gṛhṇanti kecin na bhavādṛśo dvija
guṇāṁś ca phalgūn bahulī-kariṣṇavo
mahattamās teṣv avidad bhavān agham
King Dakṣa is addressed here by his daughter Satī as dvija, twice-born. “Twice-born” refers to the higher classes of men, namely the brāhmaṇas, kṣatriyas and vaiśyas. In other words, a dvija is not an ordinary man but one who has studied the Vedic literature from a spiritual master and can discriminate between good and bad. Therefore it is supposed that he understands logic and philosophy. Satī, Dakṣa’s daughter, put before him sound arguments. There are some highly qualified persons who accept only the good qualities of others. Just as a bee is always interested in the honey in the flower and does not consider the thorns and colors, highly qualified persons, who are uncommon, accept only the good qualities of others, not considering their bad qualities, whereas the common man can judge what are good qualities and what are bad qualities.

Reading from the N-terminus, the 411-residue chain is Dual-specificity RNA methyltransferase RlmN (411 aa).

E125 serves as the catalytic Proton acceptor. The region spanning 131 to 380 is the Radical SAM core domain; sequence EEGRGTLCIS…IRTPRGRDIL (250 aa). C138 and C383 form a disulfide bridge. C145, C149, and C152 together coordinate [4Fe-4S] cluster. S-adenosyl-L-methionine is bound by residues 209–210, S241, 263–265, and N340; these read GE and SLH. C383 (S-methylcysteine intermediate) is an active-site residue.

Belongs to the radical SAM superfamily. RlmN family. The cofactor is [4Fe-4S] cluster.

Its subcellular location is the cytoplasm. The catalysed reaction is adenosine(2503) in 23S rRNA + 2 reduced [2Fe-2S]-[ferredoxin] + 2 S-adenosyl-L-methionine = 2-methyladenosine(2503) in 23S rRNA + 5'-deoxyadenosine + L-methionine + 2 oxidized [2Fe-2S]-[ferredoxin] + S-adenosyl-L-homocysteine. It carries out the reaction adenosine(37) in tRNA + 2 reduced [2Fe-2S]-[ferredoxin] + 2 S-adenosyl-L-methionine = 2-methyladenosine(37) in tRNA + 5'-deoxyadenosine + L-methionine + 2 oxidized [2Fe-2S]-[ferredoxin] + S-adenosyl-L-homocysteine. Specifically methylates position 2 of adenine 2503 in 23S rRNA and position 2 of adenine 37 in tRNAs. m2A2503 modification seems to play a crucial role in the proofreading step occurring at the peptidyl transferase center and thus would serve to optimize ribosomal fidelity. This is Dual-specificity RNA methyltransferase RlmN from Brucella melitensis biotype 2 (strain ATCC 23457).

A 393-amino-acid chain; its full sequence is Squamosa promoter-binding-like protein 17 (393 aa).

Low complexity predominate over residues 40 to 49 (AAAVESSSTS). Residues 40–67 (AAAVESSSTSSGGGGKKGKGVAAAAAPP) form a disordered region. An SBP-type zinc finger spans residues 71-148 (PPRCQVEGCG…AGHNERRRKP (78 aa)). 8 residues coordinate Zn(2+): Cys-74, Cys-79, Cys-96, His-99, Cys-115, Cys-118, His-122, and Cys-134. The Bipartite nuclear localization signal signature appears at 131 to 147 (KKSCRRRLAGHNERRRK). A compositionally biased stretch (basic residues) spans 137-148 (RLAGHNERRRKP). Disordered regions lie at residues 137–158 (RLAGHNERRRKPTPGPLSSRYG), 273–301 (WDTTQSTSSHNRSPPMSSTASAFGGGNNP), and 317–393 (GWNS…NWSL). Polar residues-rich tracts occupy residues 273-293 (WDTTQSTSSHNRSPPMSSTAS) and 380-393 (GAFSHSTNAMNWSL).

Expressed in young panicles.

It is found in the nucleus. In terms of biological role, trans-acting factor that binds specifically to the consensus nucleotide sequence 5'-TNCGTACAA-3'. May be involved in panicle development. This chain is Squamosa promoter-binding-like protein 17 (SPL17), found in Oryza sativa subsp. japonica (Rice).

Among the uncommonly good souls there are still gradations, and the best good soul is one who accepts an insignificant asset of a person and magnifies that good quality. Lord Śiva is also called Āśutoṣa, which refers to one who is satisfied very easily and who offers to any person the highest level of benediction. For example, once a devotee of Lord Śiva wanted the benediction that whenever he touched someone on the head, that person’s head would at once be separated from his trunk. Lord Śiva agreed. Although the benediction asked was not very commendable because the devotee wanted to kill his enemy, Lord Śiva considered the devotee’s good quality in worshiping and satisfying him and granted the benediction. Thus Lord Śiva accepted his bad qualities as magnificently good qualities. But Satī accused her father, “You are just the opposite. Although Lord Śiva has so many good qualities and no bad qualities at all, you have accepted him as bad and found fault with him. Because of your accepting his good qualities to be bad, instead of your becoming the most exalted soul you have become the most fallen. A man becomes the greatest soul by accepting the goodness of others’ qualities, but by unnecessarily considering others’ good qualities to be bad, you have become the lowest of the fallen souls.”